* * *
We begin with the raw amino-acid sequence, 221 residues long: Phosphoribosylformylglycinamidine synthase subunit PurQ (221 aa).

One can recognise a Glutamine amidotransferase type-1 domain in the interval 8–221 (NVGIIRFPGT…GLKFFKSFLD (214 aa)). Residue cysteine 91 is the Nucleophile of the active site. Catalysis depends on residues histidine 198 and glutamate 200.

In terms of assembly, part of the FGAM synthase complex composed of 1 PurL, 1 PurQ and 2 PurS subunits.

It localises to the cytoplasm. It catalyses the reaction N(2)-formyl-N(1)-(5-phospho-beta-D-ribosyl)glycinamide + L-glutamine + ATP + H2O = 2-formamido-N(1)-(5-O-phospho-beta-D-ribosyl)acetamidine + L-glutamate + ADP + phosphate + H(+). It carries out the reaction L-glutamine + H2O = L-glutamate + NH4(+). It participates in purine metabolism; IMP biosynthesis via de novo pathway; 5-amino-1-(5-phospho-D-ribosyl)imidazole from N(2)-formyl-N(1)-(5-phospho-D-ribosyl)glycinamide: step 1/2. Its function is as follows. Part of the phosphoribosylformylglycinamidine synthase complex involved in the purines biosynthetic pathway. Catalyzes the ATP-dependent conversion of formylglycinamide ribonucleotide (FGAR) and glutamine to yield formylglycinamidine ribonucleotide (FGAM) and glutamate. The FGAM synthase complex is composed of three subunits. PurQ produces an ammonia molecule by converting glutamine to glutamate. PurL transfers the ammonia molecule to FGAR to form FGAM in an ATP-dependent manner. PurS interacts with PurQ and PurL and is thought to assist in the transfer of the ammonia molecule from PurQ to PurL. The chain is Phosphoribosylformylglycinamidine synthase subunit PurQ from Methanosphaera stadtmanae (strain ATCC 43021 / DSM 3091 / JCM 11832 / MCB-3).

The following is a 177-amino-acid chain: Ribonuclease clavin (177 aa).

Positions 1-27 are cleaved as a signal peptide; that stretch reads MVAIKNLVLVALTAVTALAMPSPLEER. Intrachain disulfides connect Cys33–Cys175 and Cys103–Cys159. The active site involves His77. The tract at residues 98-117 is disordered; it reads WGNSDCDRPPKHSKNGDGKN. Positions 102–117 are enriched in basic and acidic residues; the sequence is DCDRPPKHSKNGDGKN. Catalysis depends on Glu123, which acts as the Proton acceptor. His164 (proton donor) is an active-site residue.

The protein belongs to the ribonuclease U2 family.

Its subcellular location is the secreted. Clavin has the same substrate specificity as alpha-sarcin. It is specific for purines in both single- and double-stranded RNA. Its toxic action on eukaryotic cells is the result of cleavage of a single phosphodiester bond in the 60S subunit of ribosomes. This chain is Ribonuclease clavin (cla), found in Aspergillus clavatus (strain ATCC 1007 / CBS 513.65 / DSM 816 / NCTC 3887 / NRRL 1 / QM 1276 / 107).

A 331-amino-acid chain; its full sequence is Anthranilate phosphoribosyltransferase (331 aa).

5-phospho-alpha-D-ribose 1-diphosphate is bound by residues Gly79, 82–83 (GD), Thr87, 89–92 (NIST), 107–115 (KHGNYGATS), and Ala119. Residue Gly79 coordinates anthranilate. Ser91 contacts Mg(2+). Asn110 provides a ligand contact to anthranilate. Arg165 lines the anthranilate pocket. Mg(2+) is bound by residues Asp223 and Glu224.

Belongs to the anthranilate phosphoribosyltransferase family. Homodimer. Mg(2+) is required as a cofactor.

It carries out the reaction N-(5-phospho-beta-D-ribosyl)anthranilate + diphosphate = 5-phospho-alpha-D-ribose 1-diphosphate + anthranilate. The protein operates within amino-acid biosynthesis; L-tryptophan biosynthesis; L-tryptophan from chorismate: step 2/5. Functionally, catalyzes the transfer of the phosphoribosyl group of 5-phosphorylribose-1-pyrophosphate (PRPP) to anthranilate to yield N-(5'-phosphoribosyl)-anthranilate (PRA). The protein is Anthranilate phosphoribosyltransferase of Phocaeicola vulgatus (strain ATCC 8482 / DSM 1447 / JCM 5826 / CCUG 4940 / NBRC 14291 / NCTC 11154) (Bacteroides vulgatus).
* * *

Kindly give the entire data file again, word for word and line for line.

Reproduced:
We begin with the raw amino-acid sequence, 221 residues long: Phosphoribosylformylglycinamidine synthase subunit PurQ (221 aa).

One can recognise a Glutamine amidotransferase type-1 domain in the interval 8–221 (NVGIIRFPGT…GLKFFKSFLD (214 aa)). Residue cysteine 91 is the Nucleophile of the active site. Catalysis depends on residues histidine 198 and glutamate 200.

In terms of assembly, part of the FGAM synthase complex composed of 1 PurL, 1 PurQ and 2 PurS subunits.

It localises to the cytoplasm. It catalyses the reaction N(2)-formyl-N(1)-(5-phospho-beta-D-ribosyl)glycinamide + L-glutamine + ATP + H2O = 2-formamido-N(1)-(5-O-phospho-beta-D-ribosyl)acetamidine + L-glutamate + ADP + phosphate + H(+). It carries out the reaction L-glutamine + H2O = L-glutamate + NH4(+). It participates in purine metabolism; IMP biosynthesis via de novo pathway; 5-amino-1-(5-phospho-D-ribosyl)imidazole from N(2)-formyl-N(1)-(5-phospho-D-ribosyl)glycinamide: step 1/2. Its function is as follows. Part of the phosphoribosylformylglycinamidine synthase complex involved in the purines biosynthetic pathway. Catalyzes the ATP-dependent conversion of formylglycinamide ribonucleotide (FGAR) and glutamine to yield formylglycinamidine ribonucleotide (FGAM) and glutamate. The FGAM synthase complex is composed of three subunits. PurQ produces an ammonia molecule by converting glutamine to glutamate. PurL transfers the ammonia molecule to FGAR to form FGAM in an ATP-dependent manner. PurS interacts with PurQ and PurL and is thought to assist in the transfer of the ammonia molecule from PurQ to PurL. The chain is Phosphoribosylformylglycinamidine synthase subunit PurQ from Methanosphaera stadtmanae (strain ATCC 43021 / DSM 3091 / JCM 11832 / MCB-3).

The following is a 177-amino-acid chain: Ribonuclease clavin (177 aa).

Positions 1-27 are cleaved as a signal peptide; that stretch reads MVAIKNLVLVALTAVTALAMPSPLEER. Intrachain disulfides connect Cys33–Cys175 and Cys103–Cys159. The active site involves His77. The tract at residues 98-117 is disordered; it reads WGNSDCDRPPKHSKNGDGKN. Positions 102–117 are enriched in basic and acidic residues; the sequence is DCDRPPKHSKNGDGKN. Catalysis depends on Glu123, which acts as the Proton acceptor. His164 (proton donor) is an active-site residue.

The protein belongs to the ribonuclease U2 family.

Its subcellular location is the secreted. Clavin has the same substrate specificity as alpha-sarcin. It is specific for purines in both single- and double-stranded RNA. Its toxic action on eukaryotic cells is the result of cleavage of a single phosphodiester bond in the 60S subunit of ribosomes. This chain is Ribonuclease clavin (cla), found in Aspergillus clavatus (strain ATCC 1007 / CBS 513.65 / DSM 816 / NCTC 3887 / NRRL 1 / QM 1276 / 107).

A 331-amino-acid chain; its full sequence is Anthranilate phosphoribosyltransferase (331 aa).

5-phospho-alpha-D-ribose 1-diphosphate is bound by residues Gly79, 82–83 (GD), Thr87, 89–92 (NIST), 107–115 (KHGNYGATS), and Ala119. Residue Gly79 coordinates anthranilate. Ser91 contacts Mg(2+). Asn110 provides a ligand contact to anthranilate. Arg165 lines the anthranilate pocket. Mg(2+) is bound by residues Asp223 and Glu224.

Belongs to the anthranilate phosphoribosyltransferase family. Homodimer. Mg(2+) is required as a cofactor.

It carries out the reaction N-(5-phospho-beta-D-ribosyl)anthranilate + diphosphate = 5-phospho-alpha-D-ribose 1-diphosphate + anthranilate. The protein operates within amino-acid biosynthesis; L-tryptophan biosynthesis; L-tryptophan from chorismate: step 2/5. Functionally, catalyzes the transfer of the phosphoribosyl group of 5-phosphorylribose-1-pyrophosphate (PRPP) to anthranilate to yield N-(5'-phosphoribosyl)-anthranilate (PRA). The protein is Anthranilate phosphoribosyltransferase of Phocaeicola vulgatus (strain ATCC 8482 / DSM 1447 / JCM 5826 / CCUG 4940 / NBRC 14291 / NCTC 11154) (Bacteroides vulgatus).